As you may expect, there are no clear cut answers here, and the truth is that it will depend on the person who’s experienced the memory loss. When Claire fell off her bike in 2014, she went into a coma and experienced memory loss. She believes we are who we are despite absent memories, and that, even when they’re not remembered, events and emotions can still impact us as people.

“I don’t remember much of my life when I was rehabilitating – it feels far removed from who I am now, and who I was before the injury,” says Claire. “But I believe it’s impact on my life does form a part of my identity. It made me a little bit more resourceful, resilient, dependent on God, and content with less.”

Some events, regardless of our memory of them, can score a deep line in the book of our lives. For some, a helpful approach is to simply turn the page and move forward. At Headway East London, a charity supporting those with brain injuries, the community has been set up to rely less on previous life narratives. Occupational therapist at Headway, Laura Jacobs, explains: “I have learned to focus on the other ways in which our identities can be formed or shaped. In Headway, members’ identities are located in the future, rather than their past.

“There is always something being created – a project, piece of art, performance, or lunch to plan for, and members are transformed into actors in times where the identity is located in the present and the future.”


Laura also notes that our sense of self relies on our roles and how we relate to others. “We are all daughters and sons, maybe parents or siblings, pet owners, and friends. These are huge roles and we could do better to cultivate them! I now actively look for other ways that identity can be developed which don’t rely on memory, but rather on something that connects us to the here and now. Whether this involves creating something, or a way of connecting with someone.”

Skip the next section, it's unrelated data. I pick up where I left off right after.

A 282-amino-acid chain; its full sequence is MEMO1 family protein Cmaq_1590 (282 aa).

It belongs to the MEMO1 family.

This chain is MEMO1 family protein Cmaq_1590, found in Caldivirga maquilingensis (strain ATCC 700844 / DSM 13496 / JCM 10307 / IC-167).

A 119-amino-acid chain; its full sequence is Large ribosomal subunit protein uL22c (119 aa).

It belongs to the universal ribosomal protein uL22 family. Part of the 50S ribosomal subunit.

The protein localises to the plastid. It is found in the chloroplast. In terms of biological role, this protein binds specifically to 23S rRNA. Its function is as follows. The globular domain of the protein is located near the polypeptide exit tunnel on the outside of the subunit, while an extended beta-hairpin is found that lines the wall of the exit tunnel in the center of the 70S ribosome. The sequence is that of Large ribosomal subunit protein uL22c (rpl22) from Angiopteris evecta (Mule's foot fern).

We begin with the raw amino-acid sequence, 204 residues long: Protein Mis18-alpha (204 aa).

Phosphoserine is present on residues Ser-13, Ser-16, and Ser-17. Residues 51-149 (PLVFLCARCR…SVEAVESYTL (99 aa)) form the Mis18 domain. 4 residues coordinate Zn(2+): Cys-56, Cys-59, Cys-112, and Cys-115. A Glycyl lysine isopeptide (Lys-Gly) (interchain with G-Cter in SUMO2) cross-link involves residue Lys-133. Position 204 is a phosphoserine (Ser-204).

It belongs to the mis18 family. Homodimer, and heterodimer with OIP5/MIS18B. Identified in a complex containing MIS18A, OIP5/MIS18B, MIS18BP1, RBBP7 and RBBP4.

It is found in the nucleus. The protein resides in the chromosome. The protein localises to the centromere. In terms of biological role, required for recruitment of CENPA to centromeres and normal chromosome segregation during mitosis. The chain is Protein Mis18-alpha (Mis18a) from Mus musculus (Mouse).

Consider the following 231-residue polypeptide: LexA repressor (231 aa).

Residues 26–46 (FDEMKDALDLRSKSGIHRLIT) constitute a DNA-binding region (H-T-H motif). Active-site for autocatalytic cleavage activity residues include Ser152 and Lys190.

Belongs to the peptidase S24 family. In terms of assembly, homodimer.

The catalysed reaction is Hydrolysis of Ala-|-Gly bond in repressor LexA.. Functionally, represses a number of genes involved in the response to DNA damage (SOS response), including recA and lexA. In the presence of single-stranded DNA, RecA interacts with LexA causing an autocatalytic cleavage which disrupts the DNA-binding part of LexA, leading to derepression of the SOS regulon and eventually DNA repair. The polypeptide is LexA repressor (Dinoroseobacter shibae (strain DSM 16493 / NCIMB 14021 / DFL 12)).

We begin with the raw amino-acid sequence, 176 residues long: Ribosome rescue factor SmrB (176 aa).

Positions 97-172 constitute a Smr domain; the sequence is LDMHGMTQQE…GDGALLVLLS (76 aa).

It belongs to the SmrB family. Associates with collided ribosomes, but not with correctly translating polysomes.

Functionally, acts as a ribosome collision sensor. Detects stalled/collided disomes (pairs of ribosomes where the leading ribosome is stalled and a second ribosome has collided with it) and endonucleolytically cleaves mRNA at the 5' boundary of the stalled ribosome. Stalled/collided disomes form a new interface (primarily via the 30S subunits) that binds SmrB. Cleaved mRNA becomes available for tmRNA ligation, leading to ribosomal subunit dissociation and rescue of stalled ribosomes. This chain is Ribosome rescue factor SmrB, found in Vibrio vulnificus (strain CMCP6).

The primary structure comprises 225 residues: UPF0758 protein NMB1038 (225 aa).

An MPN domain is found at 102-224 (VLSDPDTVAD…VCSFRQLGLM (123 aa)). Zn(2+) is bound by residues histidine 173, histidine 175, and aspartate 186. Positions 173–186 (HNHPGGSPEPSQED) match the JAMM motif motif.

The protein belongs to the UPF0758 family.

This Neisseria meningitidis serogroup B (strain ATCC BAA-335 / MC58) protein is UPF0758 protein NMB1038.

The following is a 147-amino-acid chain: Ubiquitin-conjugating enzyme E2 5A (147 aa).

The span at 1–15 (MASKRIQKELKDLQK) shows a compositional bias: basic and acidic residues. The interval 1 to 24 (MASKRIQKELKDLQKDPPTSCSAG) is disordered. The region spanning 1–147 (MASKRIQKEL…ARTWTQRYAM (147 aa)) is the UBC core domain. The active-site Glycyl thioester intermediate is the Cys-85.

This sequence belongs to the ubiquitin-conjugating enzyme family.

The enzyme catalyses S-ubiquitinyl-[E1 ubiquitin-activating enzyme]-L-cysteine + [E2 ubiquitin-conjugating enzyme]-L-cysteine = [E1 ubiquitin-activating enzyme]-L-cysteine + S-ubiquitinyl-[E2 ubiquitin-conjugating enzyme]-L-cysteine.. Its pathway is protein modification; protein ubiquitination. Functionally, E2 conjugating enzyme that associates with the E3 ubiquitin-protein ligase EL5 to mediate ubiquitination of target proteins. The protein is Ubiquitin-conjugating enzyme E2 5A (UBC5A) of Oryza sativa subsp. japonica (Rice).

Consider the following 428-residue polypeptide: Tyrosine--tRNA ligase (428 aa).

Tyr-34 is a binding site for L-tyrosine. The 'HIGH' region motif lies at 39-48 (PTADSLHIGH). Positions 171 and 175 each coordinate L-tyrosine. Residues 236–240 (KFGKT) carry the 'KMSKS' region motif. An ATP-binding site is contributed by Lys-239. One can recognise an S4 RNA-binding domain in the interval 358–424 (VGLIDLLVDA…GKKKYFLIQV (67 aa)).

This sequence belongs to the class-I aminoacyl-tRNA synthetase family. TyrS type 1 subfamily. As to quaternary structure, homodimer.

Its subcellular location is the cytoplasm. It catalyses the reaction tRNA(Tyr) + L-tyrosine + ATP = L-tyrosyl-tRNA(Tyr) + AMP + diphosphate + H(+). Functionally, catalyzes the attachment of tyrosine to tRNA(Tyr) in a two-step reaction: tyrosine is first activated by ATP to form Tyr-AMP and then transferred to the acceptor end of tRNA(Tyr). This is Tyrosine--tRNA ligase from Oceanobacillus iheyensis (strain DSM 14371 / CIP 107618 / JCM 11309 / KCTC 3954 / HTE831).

Counselling psychologist Rebecca Corney explains that alongside our roles, our moral traits can also hold significance, with research indicating that moral identity is of more importance than memory in preserving a sense of self in dementia.

“Our moral traits, including our empathy, compassion, and our value systems, are relatively preserved in Alzheimer’s disease, and say more about us than our memories.”

Who we are, then, cannot be limited to the memories we hold. Certain experiences will no doubt affect our identity, but it isn’t necessarily the memory of these events that defines us, but our reaction to them. Our identity is a tapestry, with different strands braiding together to make us, us.

"I now actively look for other ways that identity can be developed which don’t rely on memory, but rather on something that connects us to the here and now"

Making adjustments

If you’ve experienced memory loss, you may feel a shift in your identity, but there are adjustments you can make to help you cope. Laura Jacobs, from Headway, recommends focusing on things that are less dependent on your past life narrative to define identity.

“This may be creating a new role – such as an artist, cook, or volunteer, or learning a new skill. Keeping your gaze to the current moment rather than the past can also really help with feeling grounded. I highly recommend meditation or mindfulness activities which bring you back to your body and the moment.”

Counselling psychologist Rebecca Corney also highlights the power of talking therapies. “Psychology has much to offer people living with memory problems, whether this is support for relatives or the person themselves. For people living with dementia, there are some interventions available on the NHS, such as cognitive stimulation therapy, to help maintain and improve cognition and memory.”

A common thread that weaves itself through any advice in regard to memory loss (whether you’re the one affected or someone you love) is to be patient. Understand that things may work differently and may take more time than before. Surround yourself with support, get professional advice, and know that who you are will always run deeper than memory.

Rebecca Corney is a counselling psychologist, who specialises in working with older adults and their families, as well as offering supervision and training to colleagues.

Learn more about memory loss and memory and find a counsellor to support you at counselling-directory.org.uk